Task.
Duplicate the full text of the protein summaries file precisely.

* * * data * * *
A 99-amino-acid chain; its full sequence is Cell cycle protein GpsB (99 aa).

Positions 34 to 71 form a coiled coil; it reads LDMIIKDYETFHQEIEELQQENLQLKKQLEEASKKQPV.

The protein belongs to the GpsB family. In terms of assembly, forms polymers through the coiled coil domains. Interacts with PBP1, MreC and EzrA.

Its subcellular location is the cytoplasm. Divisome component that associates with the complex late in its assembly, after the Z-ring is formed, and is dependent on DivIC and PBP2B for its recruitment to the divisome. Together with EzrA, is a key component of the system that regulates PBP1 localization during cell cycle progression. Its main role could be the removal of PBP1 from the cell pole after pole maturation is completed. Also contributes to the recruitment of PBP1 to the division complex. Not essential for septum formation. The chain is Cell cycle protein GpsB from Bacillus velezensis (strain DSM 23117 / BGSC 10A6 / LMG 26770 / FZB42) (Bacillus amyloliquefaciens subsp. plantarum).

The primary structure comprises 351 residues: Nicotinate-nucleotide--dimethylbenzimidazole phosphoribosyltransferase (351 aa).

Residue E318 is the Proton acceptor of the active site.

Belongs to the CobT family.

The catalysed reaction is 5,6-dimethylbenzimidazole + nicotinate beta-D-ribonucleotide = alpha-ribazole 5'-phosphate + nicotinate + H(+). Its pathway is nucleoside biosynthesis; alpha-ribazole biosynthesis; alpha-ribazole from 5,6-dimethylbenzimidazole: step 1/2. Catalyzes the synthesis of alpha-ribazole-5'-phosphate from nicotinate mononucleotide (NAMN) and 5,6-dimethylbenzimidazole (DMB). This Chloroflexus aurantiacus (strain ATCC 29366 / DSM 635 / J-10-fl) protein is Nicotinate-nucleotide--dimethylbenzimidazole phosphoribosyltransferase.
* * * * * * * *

A 99-amino-acid chain; its full sequence is Cell cycle protein GpsB (99 aa).

Positions 34 to 71 form a coiled coil; it reads LDMIIKDYETFHQEIEELQQENLQLKKQLEEASKKQPV.

The protein belongs to the GpsB family. In terms of assembly, forms polymers through the coiled coil domains. Interacts with PBP1, MreC and EzrA.

Its subcellular location is the cytoplasm. Divisome component that associates with the complex late in its assembly, after the Z-ring is formed, and is dependent on DivIC and PBP2B for its recruitment to the divisome. Together with EzrA, is a key component of the system that regulates PBP1 localization during cell cycle progression. Its main role could be the removal of PBP1 from the cell pole after pole maturation is completed. Also contributes to the recruitment of PBP1 to the division complex. Not essential for septum formation. The chain is Cell cycle protein GpsB from Bacillus velezensis (strain DSM 23117 / BGSC 10A6 / LMG 26770 / FZB42) (Bacillus amyloliquefaciens subsp. plantarum).

The primary structure comprises 351 residues: Nicotinate-nucleotide--dimethylbenzimidazole phosphoribosyltransferase (351 aa).

Residue E318 is the Proton acceptor of the active site.

Belongs to the CobT family.

The catalysed reaction is 5,6-dimethylbenzimidazole + nicotinate beta-D-ribonucleotide = alpha-ribazole 5'-phosphate + nicotinate + H(+). Its pathway is nucleoside biosynthesis; alpha-ribazole biosynthesis; alpha-ribazole from 5,6-dimethylbenzimidazole: step 1/2. Catalyzes the synthesis of alpha-ribazole-5'-phosphate from nicotinate mononucleotide (NAMN) and 5,6-dimethylbenzimidazole (DMB). This Chloroflexus aurantiacus (strain ATCC 29366 / DSM 635 / J-10-fl) protein is Nicotinate-nucleotide--dimethylbenzimidazole phosphoribosyltransferase.